• > There's always boost/cstdint.hpp.

    I tend to compile lots of little test programs with cl.exe for which bringing in Boost is, um, a bit much.

    > VC accepts "unsigned long long".

    That's even longer!

    > Also - I'd like to personally thank you, Phaeron, for writing those two posts about

    > autoexp.dat visualizers. They really helped me when I was writing the TR1 visualizers

    > (which, as you will see, are extensively commented - unlike the existing STL

    > visualizers).

    You're welcome. You can probably imagine my amusement, though, that a developer on the VC++ Libraries team used reverse-engineered docs from an external source for the VC++ debugger. Go bug the debugger team and ask them to write better docs! Then tell them to release them to us. :)

  • > I've written visualizers for almost every TR1 type (I am secretly proud of how shared_ptr's visualizer switches between "1 strong ref" and "2 strong refs").

    How about boost::function? ;)

  • [Phaeron]

    > I tend to compile lots of little test programs with cl.exe for which bringing in Boost is, um, a bit much.

    At home, I drop Boost into VC\PlatformSDK\Include and VC\PlatformSDK\Lib, so I can use it without any /I switches.  (I could also have used VC\include and VC\lib .)  This is, of course, entirely unsupported - as a general rule you shouldn't perform brain surgery in Program Files - but it works entirely well.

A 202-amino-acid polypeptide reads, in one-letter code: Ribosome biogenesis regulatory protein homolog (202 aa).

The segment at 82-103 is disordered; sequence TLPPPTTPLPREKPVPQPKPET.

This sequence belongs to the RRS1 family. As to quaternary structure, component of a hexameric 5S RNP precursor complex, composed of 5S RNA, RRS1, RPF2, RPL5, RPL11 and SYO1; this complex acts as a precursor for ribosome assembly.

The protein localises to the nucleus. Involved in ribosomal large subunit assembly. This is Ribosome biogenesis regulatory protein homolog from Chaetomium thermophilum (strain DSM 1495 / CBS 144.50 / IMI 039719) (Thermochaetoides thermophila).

>> VC accepts "unsigned long long".

    > That's even longer!

    The typedefs I use at home are uc_t, us_t, ul_t, and ull_t. :-)

    > You're welcome. You can probably imagine my amusement, though,

    > that a developer on the VC++ Libraries team used reverse-engineered

    > docs from an external source for the VC++ debugger.

    The sad thing is that - to my knowledge - your docs are the most complete ones in existence. We don't have *any* internal docs for the visualizer, beyond the comments in autoexp.dat.

    [Pavel Minaev]

    > How about boost::function? ;)

    I visualize tr1::function too; however, pointers-to-bases are a "brick wall" to visualizers, so I can only preview them with "empty" or "full". Vaguely speaking, _Impl->_Callee._Object stores the functor, but there's no way to get that into the preview.